26. Large Signal Amplifiers • The dc bias voltages and currents must be maintained even when the circuit is confronted with: • Sources variations; • Temperature changes; • Change in component values due to manufacturing process inconsistencies.

  27. Common Source Amplifier

  28. Common Source Amplifier

  29. Self-Bias Circuit • Useful for devices that require a negative gate-to-source voltage (depletion mode n-channel devices). • Negative gate-to-source voltages are achieved by raising the source voltage higher than the gate voltage.

  30. Self-Bias Circuit

  31. Self-Bias Circuit

  32. Procedure • Draw load line on the output curves of the transistor. • Locate the Q-point on the load line. • If there is a bypass capacitor in the circuit, then construct an ac load line with slope: • Calculate the large signal voltage gain.

  33. Other FET Configurations

  34. BJTs • Invented in 1947 in the Bell Laboratories. • It revolutionized electronics, by replacing the vacuum tubes. • Standard for the TTL (Transistor-Transistor-Logic) and ECL (Emitter-Coupled-Logic) families of logic devices.

  35. BJT Structure • Three-layer sandwich of alternating semiconductor materials. • Two types: • NPN; • PNP. • Terminals: • Emitter; • Base; • Collector.

  36. BJT Structure • Two p –n junction diodes built very close together. • The junction between base and emitter is called emitter junction, and the junction between base and collector is called collector junction.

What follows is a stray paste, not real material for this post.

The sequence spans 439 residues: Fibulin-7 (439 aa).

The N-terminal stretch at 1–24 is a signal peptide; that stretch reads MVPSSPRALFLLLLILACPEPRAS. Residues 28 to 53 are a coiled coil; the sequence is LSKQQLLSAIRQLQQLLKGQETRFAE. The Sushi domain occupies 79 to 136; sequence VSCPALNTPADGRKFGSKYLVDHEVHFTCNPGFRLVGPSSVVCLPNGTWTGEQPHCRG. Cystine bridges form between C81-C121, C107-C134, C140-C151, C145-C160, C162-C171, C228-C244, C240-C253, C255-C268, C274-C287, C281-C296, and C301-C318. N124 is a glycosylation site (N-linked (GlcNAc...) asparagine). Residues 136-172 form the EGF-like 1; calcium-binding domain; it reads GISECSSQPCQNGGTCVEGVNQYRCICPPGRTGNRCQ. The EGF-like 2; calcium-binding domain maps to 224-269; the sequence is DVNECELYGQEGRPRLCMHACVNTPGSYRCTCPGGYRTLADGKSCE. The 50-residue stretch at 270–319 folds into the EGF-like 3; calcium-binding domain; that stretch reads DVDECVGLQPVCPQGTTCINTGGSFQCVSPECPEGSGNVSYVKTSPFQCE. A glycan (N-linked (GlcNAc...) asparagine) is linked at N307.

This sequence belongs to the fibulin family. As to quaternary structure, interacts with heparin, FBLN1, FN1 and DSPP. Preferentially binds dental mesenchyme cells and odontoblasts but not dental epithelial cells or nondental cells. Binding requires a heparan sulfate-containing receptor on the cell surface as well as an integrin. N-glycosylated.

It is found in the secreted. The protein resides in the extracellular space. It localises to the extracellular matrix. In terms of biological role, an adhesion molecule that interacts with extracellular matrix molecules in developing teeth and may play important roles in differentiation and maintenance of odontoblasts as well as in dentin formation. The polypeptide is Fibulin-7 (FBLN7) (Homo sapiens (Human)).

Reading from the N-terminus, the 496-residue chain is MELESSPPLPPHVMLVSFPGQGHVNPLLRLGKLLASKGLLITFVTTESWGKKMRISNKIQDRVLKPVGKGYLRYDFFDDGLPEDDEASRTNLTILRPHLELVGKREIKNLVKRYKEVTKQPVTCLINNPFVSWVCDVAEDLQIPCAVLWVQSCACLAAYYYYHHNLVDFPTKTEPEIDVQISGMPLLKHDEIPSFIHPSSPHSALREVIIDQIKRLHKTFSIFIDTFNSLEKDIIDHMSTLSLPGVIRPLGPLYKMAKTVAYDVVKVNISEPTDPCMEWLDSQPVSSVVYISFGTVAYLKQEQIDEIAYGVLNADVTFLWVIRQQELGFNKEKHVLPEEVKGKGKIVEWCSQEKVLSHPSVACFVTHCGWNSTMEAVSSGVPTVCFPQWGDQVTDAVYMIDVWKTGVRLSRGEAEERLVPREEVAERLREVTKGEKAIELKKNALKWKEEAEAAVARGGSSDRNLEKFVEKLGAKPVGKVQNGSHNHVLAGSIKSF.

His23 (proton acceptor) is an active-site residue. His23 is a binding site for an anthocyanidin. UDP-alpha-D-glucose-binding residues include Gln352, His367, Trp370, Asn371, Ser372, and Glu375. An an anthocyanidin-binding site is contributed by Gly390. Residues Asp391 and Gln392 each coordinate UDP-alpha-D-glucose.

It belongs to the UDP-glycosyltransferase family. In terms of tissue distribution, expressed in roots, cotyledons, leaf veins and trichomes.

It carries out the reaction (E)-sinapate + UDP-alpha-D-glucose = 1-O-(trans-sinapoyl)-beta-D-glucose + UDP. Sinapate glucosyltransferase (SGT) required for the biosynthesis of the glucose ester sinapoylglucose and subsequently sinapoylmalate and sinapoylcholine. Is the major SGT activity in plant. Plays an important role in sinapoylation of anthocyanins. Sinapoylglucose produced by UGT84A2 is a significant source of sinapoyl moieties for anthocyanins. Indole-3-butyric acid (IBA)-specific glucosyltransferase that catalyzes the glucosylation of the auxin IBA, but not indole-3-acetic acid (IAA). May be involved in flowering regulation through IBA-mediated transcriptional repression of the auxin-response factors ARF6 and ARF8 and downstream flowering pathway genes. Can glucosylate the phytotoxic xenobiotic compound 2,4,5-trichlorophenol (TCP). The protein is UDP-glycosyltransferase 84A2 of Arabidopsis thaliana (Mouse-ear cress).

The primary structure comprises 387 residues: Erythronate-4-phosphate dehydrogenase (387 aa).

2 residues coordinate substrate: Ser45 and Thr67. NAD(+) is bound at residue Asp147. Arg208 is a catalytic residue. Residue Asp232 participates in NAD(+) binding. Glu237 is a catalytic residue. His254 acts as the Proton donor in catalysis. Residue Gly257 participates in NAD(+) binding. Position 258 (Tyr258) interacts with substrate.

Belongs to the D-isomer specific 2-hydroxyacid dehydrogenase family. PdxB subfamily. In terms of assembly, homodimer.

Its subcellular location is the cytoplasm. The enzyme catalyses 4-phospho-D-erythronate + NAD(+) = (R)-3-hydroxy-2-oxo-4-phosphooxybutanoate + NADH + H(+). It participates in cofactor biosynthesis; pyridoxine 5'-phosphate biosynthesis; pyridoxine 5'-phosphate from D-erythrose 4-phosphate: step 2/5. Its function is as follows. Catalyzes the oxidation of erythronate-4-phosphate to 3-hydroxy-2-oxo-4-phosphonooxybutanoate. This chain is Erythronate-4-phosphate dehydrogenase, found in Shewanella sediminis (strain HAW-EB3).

37. BJT Structure • The emitter is placed on top of the collector with a very thin base between them, and the primary carrier flow is from the emitter to the collector.

  38. Modes of Operation • Cutoff – Both junctions are reverse biased and the transistor appears as an open switch. • Saturation – Both junctions are forward biased and the transistor appears as a closed switch. • These two bias conditions are important for digital circuits.

  39. BJT Working as a Switch • Note the simplified interpretation of the BJT working as a switch in cutoff and saturation.

  40. BJT Models for Switching • IB(SAT)- the minimum base current to be exceeded for the transistor to be considered in saturation mode.

  41. Modes of Operation • Active – The emitter junction is forward biased and the collector junction is reverse biased. • Reverse active – The emitter junction is reverse biased and the collector junction is forward biased.

  42. Active Region

  43. Active Region

  44. Ebers-Moll Model

  45. Ebers-Moll Model

  46. Common Emitter Amplifier

  47. Common Source Amplifier • Non-linear. • Large variations in beta. • Thermal runaway.

  48. Self-Bias Circuit • Useful to control the effects discussed in the previous slide. • This circuit stabilizes collector current instead of base current, thus reducing the effects of beta variations and temperature on the quiescent operating point. • Collector current is determined by the voltage across a resistor, RE, placed in series with the emitter.

  49. Self-Bias Circuit

  50. Procedure • Draw load line on the output curves of the transistor. • Locate the Q-point on the load line. • If there is a bypass capacitor in the circuit, then construct an ac load line with slope: • Calculate the large signal voltage gain.